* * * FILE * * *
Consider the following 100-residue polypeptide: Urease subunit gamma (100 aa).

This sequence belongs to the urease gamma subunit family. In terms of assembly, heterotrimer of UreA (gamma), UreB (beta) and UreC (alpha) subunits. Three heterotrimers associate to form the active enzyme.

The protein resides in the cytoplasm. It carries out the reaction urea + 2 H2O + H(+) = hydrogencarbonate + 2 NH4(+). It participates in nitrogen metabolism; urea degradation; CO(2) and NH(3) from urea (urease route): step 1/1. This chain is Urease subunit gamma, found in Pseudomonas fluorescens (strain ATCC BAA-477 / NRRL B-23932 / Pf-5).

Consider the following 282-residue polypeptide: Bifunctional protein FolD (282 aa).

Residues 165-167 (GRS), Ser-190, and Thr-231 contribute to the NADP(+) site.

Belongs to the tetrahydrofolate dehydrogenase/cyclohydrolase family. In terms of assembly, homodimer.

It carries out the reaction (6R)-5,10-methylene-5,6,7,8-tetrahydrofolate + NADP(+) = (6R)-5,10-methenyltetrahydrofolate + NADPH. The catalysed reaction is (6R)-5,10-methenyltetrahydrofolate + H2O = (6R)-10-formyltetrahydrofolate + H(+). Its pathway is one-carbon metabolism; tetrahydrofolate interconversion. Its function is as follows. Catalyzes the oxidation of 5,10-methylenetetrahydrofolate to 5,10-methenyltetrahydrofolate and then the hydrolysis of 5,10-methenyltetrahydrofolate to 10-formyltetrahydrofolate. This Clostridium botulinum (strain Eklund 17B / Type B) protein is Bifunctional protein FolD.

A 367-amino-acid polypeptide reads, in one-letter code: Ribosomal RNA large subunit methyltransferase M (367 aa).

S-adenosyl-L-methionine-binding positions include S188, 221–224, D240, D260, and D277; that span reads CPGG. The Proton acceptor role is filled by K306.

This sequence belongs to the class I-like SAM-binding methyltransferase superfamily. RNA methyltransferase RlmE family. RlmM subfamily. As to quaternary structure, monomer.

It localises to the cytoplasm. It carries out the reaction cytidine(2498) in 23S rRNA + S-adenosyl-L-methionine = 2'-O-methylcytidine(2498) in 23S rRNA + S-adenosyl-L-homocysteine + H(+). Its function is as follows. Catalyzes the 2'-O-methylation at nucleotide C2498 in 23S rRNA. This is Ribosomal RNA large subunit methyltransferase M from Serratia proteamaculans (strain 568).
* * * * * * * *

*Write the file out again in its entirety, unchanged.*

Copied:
Consider the following 100-residue polypeptide: Urease subunit gamma (100 aa).

This sequence belongs to the urease gamma subunit family. In terms of assembly, heterotrimer of UreA (gamma), UreB (beta) and UreC (alpha) subunits. Three heterotrimers associate to form the active enzyme.

The protein resides in the cytoplasm. It carries out the reaction urea + 2 H2O + H(+) = hydrogencarbonate + 2 NH4(+). It participates in nitrogen metabolism; urea degradation; CO(2) and NH(3) from urea (urease route): step 1/1. This chain is Urease subunit gamma, found in Pseudomonas fluorescens (strain ATCC BAA-477 / NRRL B-23932 / Pf-5).

Consider the following 282-residue polypeptide: Bifunctional protein FolD (282 aa).

Residues 165-167 (GRS), Ser-190, and Thr-231 contribute to the NADP(+) site.

Belongs to the tetrahydrofolate dehydrogenase/cyclohydrolase family. In terms of assembly, homodimer.

It carries out the reaction (6R)-5,10-methylene-5,6,7,8-tetrahydrofolate + NADP(+) = (6R)-5,10-methenyltetrahydrofolate + NADPH. The catalysed reaction is (6R)-5,10-methenyltetrahydrofolate + H2O = (6R)-10-formyltetrahydrofolate + H(+). Its pathway is one-carbon metabolism; tetrahydrofolate interconversion. Its function is as follows. Catalyzes the oxidation of 5,10-methylenetetrahydrofolate to 5,10-methenyltetrahydrofolate and then the hydrolysis of 5,10-methenyltetrahydrofolate to 10-formyltetrahydrofolate. This Clostridium botulinum (strain Eklund 17B / Type B) protein is Bifunctional protein FolD.

A 367-amino-acid polypeptide reads, in one-letter code: Ribosomal RNA large subunit methyltransferase M (367 aa).

S-adenosyl-L-methionine-binding positions include S188, 221–224, D240, D260, and D277; that span reads CPGG. The Proton acceptor role is filled by K306.

This sequence belongs to the class I-like SAM-binding methyltransferase superfamily. RNA methyltransferase RlmE family. RlmM subfamily. As to quaternary structure, monomer.

It localises to the cytoplasm. It carries out the reaction cytidine(2498) in 23S rRNA + S-adenosyl-L-methionine = 2'-O-methylcytidine(2498) in 23S rRNA + S-adenosyl-L-homocysteine + H(+). Its function is as follows. Catalyzes the 2'-O-methylation at nucleotide C2498 in 23S rRNA. This is Ribosomal RNA large subunit methyltransferase M from Serratia proteamaculans (strain 568).